Five companies remain in our high-growth study. They are:
As you might know, the original 50 companies in the study were suggested by readers. We narrowed down the list one-by-one. Of the remaining companies, we favor Paychex, partially because it's the only company offering a Drip. Even more important than that, we understand its business and how it could continue to grow at a market-beating pace. We haven't looked closely at Paychex's valuation lately, but we will.
With a sixteen-year time frame and a strategy that uses dollar-cost averaging, valuation is less important to us, but it's still vitally important. We want our portfolio to earn at least 15% annualized, an aggressive goal. The price that we pay for companies is obviously instrumental to reaching this goal.
Paychex may have one foot in Drip Port's door, but we need to run the remaining companies under our eyes one more time to be sure. Let's take a look at three of these growth companies.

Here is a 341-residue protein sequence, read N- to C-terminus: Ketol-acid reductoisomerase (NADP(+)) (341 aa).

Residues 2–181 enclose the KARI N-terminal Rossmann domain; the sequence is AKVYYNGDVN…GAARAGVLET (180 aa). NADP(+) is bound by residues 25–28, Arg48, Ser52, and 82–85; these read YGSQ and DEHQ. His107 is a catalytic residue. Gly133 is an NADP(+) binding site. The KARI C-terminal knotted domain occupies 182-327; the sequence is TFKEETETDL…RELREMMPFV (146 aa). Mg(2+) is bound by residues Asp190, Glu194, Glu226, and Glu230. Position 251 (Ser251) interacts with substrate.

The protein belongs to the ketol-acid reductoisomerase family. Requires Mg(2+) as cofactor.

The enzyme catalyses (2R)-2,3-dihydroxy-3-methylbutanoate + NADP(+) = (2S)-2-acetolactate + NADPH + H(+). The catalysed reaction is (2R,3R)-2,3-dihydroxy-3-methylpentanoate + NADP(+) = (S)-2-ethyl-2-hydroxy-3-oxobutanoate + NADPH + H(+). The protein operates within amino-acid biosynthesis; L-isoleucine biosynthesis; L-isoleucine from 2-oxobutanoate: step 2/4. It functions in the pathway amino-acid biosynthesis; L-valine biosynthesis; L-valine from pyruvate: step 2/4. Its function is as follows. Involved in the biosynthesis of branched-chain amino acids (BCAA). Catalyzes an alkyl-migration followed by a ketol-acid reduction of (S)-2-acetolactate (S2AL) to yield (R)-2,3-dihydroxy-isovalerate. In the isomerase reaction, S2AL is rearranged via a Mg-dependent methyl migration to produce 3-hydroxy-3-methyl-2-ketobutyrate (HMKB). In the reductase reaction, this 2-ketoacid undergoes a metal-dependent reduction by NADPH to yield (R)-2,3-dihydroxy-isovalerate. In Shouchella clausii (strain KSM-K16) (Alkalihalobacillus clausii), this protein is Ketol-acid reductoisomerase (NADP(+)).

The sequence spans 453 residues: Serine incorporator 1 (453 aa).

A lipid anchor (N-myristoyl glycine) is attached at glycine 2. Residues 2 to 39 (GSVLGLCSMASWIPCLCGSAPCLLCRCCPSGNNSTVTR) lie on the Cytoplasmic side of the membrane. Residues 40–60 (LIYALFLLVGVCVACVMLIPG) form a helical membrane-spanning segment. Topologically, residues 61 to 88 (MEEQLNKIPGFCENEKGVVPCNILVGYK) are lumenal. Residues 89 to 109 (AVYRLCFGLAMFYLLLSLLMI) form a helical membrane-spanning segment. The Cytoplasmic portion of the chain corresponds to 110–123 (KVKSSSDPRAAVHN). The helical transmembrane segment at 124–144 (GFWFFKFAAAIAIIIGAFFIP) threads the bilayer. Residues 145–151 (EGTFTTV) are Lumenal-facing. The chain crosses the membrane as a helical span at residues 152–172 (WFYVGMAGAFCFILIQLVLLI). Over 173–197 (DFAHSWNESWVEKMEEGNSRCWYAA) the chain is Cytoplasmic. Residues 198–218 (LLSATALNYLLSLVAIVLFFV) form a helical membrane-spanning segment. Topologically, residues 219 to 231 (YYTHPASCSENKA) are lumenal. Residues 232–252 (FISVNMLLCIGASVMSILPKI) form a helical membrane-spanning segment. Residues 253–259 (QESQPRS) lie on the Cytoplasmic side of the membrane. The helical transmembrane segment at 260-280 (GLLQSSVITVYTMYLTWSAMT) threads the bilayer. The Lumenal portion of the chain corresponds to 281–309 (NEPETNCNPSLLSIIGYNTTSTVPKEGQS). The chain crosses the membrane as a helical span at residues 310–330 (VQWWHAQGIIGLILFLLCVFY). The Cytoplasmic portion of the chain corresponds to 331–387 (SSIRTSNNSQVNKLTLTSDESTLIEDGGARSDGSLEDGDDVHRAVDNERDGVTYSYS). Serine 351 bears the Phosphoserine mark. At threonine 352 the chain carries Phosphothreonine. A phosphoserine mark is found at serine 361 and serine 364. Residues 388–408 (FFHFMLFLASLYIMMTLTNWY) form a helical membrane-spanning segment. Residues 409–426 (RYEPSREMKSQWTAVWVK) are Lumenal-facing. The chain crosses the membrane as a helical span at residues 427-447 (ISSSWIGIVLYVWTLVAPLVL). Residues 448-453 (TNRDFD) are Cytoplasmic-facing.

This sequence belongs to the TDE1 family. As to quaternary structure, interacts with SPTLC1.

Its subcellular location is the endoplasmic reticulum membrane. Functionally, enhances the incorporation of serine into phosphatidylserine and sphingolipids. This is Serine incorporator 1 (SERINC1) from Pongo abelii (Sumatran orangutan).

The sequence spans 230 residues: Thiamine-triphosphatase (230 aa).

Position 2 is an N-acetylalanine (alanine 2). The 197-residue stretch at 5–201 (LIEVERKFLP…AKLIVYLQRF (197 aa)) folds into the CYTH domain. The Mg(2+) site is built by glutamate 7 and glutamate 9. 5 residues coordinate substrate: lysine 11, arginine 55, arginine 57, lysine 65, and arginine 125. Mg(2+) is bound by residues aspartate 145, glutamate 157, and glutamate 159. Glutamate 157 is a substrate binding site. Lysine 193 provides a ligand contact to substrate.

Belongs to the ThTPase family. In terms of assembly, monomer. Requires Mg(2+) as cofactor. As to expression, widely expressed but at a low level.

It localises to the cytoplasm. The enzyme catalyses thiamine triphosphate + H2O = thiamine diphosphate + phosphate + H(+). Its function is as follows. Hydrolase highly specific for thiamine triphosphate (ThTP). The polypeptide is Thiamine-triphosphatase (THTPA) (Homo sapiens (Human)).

It's an exceptional biotech startup that has $200 million in annual revenue even before having any drugs on the market. Millennium earned $59 million in sales last quarter, and $109 million so far this year, on alliance revenue -- mainly, money paid for delivering drug targets to partners. Millennium has approximately $2 billion in contracted alliance revenue, a record for any biotech company. Millennium was founded in 1993.
This company is attempting to revolutionize medicine by discovering products that address every stage of disease on an individual level (personalized medicine based on genetic profiles) when possible. Millennium is focused on oncology, metabolic disease, and inflammation. It aims to have 12 drugs in clinical trials by the end of 2001. Its first drug for sale in the U.S., Campath for leukemia, was approved in May. Millennium currently has six drug candidates in various and sometimes multiple clinical trials, described in its pipeline information.